When focused on the drivers impacting time, converters were able to reduce cycle time by 35 percent within three months
The best metrics are developed with the help of the operators and stimulate activity by the operators, work cell leaders, supervisors and support staff. An organization must separate reported metrics as ‘results’ from the immediate information an operator needs to ‘drive’ action – impacting the performance in real-time, during the production run.
Much of this confusion is further ironed out when we fully understand a focus on process drivers. Driving metrics are leading indicators to results metrics. A driver metric is time-based, waste-based, quality-based or productivity-based. Time is one of the most important measures to driving improvement. Think about this in any department – the cycle time it takes to complete a process step. Job changeover time, customer response time, time to get problem resolution, waiting time caused by interruptions or lack of information – all these impact time to market. 
If you can reduce the time, you inherently focus on improving quality and reducing costs, leading to improved service. In the production world, managers and operators may have heard the term OEE (Operational Equipment Effectiveness). Fundamental to this measure are time and quality. Time is also a great driving metric for nonproduction departments.
Converters I have visited and helped have reported waiting three or more days for correct order data from the sales department or from the customer just to process an order into the management system. Sometimes this delay was the fault of the salesman and sometimes of the customer. The impact is the same. 
Waiting adds to cycle times, missed shipment promises, and expedites on the production floor. Internally the process could not start because of a lack of information or incorrect information. The customer does not understand this or rarely cares: they just need the product.
I found this single issue in over a third of production orders I examined. Everyone in the organization knows the delay causes havoc because it leads to schedule interruptions with ‘expedites’ which, simply stated, is a substitute process. The better course of action is to hold the order and not release it to the floor, help the sales team understand the impact of the lack of information, and help the customer understand they can speed response by providing correct information up front.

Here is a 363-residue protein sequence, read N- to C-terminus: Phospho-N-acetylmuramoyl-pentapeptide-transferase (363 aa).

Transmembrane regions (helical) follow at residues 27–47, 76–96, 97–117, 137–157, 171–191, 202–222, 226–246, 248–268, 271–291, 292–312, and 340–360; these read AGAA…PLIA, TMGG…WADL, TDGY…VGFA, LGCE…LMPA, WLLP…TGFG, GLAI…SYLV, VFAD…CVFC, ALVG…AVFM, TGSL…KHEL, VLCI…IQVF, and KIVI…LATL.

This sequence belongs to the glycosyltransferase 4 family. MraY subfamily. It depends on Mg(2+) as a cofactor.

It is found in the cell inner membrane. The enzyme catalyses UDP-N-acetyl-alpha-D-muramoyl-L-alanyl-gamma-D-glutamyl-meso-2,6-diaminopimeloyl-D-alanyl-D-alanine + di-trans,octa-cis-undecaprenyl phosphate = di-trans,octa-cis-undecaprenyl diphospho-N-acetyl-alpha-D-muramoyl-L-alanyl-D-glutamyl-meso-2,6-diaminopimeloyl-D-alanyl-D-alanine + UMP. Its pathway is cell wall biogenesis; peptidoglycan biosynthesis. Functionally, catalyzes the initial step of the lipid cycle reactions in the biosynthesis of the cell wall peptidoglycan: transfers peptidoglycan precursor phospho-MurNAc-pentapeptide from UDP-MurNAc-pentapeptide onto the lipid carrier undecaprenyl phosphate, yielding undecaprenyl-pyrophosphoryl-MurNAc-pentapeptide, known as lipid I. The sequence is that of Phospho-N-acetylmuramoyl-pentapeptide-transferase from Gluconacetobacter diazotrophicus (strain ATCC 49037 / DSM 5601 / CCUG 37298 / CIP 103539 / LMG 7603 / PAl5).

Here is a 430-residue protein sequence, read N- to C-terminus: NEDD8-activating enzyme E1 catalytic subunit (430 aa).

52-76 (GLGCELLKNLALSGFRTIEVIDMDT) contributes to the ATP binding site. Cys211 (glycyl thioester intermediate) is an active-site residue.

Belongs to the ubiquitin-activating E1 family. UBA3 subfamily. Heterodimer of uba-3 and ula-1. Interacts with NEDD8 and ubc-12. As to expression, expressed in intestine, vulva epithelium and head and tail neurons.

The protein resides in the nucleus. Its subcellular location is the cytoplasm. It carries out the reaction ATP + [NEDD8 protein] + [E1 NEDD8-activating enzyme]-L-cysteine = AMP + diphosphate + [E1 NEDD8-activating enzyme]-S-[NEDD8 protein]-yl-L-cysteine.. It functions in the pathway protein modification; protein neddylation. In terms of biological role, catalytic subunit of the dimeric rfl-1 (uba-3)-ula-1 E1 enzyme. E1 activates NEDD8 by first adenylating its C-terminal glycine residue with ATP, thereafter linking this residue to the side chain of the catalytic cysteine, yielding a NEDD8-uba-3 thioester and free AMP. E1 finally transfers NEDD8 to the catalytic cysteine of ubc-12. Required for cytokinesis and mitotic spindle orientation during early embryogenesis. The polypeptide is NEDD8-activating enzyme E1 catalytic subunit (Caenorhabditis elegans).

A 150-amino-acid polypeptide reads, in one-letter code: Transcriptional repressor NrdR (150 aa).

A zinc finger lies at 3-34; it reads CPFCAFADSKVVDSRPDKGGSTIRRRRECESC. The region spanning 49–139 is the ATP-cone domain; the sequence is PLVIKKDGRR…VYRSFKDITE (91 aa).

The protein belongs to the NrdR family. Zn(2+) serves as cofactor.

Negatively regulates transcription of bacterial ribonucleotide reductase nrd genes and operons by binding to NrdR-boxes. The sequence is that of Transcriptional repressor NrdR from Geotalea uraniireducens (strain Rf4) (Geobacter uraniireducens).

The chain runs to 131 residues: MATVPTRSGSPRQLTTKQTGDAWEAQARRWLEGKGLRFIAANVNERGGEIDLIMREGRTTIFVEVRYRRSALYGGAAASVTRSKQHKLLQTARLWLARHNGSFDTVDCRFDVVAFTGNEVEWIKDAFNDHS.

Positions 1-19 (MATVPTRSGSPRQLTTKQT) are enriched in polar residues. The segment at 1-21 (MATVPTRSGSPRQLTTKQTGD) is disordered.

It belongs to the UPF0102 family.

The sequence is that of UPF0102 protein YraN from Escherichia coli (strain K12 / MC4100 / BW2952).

When focused on the drivers impacting time, converters were able to reduce cycle time by 35 percent within three months. In these examples, all customers benefited. And in this industry when the customer is educated and participating with the organization, they typically become a customer for life.
Simple and visual
Evolving a workforce around driving metrics is facilitated by making those metrics simple and visual. While technology has advantages, we’ve learned that when an operator has to track and post key metrics manually, they become more personal and important. This is also one of the primary reasons the operators in every department have to be involved in defining how a metric is scored. Something as simple as ‘on time’ has to be clearly defined at the operator level. Key driving metrics could include uptime, downtime, counts, speed, changeover time, interruptions. Simple tracking on the floor at the work center becomes a communication hub for the operators and the support staff. The metric focus is further enhanced by aligning each level of the organization to the drivers selected.
The best driving metrics:
• Improve as the underlying process improves
• Worsen as the underlying process worsens
• Are viscerally meaningful to the operator
• Are applied consistently in similar situations within
the company
• Drive correct behavior
• Deliver a justifiable benefit/expense ratio
• Benefit the customer and help make the customer competitive
Transformation with simple visual metrics will fundamentally change the accountability structure in the company.
Being visual is more than posting metrics at defined locations on the production floor. The metric review at the work cell level, usually reviewed at least in two-hour intervals and called the Tier 1 meeting, hones the conversation for the operator and their immediate group or cell leader. Having the metrics visual helps drive focus on self-explaining, self-cleaning, self-improving and self-regulating. Everyone immediately knows the current status and problems. More important is the capability to immediately identify the cause and assign resources to help fix any performance deficiency.
At the start of the shift, the work cell boards are reviewed and handed off from one shift operator to another, keeping the momentum of the production run and making sure important conversations are held with details of equipment performance, special instructions and interruptions.
Additionally there is usually a round-up for the day when a supervisor may choose to hold a kick-off meeting with a larger workgroup. These meetings, typically 10 minutes in length, are referred to as Tier 2 and focus on a round-up of a defined workgroup around Safety, Quality, Delivery, Interruptions, Productivity (SQDIP). Because these visual metrics are local and simple, they make the perfect backdrop for conversation when leadership completes their weekly or daily GEMBA (Go and see) walk.



Paul Brauss is a former CEO of Mark Andy and a past board member of TLMI. As a consultant and executive coach, he continues to help companies with their organizational development.